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HIV reduces brain
tissue

HIV reduces brain
tissue

Even when HIV viral levels are controlled through antiretroviral therapy, the virus can still damage certain types of brain tissue, researchers from the University of California, Los Angeles, and the University of Pittsburgh report in the Proceedings of the National Academy of Sciences. The scientists used 3-D magnetic resonance imaging on the brains of 26 HIV-positive and 14 HIV-negative people, discovering that the HIV patients had 10% to 15% less brain tissue in regions controlling language, movement, and feeling. Antiretroviral drug therapy had no impact on brain tissue loss, the researchers determined; all HIV patients lost brain mass.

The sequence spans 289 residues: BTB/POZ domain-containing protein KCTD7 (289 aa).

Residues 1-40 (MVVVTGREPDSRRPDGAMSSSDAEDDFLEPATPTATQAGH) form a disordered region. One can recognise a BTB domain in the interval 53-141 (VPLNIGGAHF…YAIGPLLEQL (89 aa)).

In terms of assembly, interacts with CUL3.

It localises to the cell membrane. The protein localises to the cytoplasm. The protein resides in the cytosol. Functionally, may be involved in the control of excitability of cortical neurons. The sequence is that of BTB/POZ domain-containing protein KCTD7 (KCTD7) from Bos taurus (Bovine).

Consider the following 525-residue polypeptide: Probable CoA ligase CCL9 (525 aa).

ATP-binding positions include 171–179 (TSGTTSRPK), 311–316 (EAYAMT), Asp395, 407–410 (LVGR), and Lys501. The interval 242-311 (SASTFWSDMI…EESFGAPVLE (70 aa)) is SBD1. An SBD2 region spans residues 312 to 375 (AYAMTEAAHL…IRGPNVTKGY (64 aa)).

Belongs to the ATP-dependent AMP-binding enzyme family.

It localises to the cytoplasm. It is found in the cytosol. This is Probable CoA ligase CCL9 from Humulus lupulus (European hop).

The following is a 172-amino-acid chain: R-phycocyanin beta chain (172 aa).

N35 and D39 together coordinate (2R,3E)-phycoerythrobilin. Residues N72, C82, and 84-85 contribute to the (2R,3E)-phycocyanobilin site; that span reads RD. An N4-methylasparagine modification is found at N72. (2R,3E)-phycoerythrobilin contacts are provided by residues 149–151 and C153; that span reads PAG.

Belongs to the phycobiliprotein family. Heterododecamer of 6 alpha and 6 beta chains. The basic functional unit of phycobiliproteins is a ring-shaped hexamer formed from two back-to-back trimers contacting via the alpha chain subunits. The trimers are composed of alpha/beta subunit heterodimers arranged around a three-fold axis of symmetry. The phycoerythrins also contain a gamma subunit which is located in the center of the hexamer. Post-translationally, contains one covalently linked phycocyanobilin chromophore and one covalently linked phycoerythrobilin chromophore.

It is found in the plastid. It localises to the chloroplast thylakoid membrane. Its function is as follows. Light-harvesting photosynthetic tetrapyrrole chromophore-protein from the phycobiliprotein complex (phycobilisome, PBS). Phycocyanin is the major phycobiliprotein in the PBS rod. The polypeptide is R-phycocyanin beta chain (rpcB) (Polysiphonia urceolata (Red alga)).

"Even though antiretroviral drugs rescue the immune system, AIDS is still attacking the brain," lead researcher Paul Thompson told The [London] Daily Telegraph. "A protective blood barrier prevents drugs from entering the brain, transforming it into a reservoir where HIV can multiply and attack cells unchecked." (Advocate.com)

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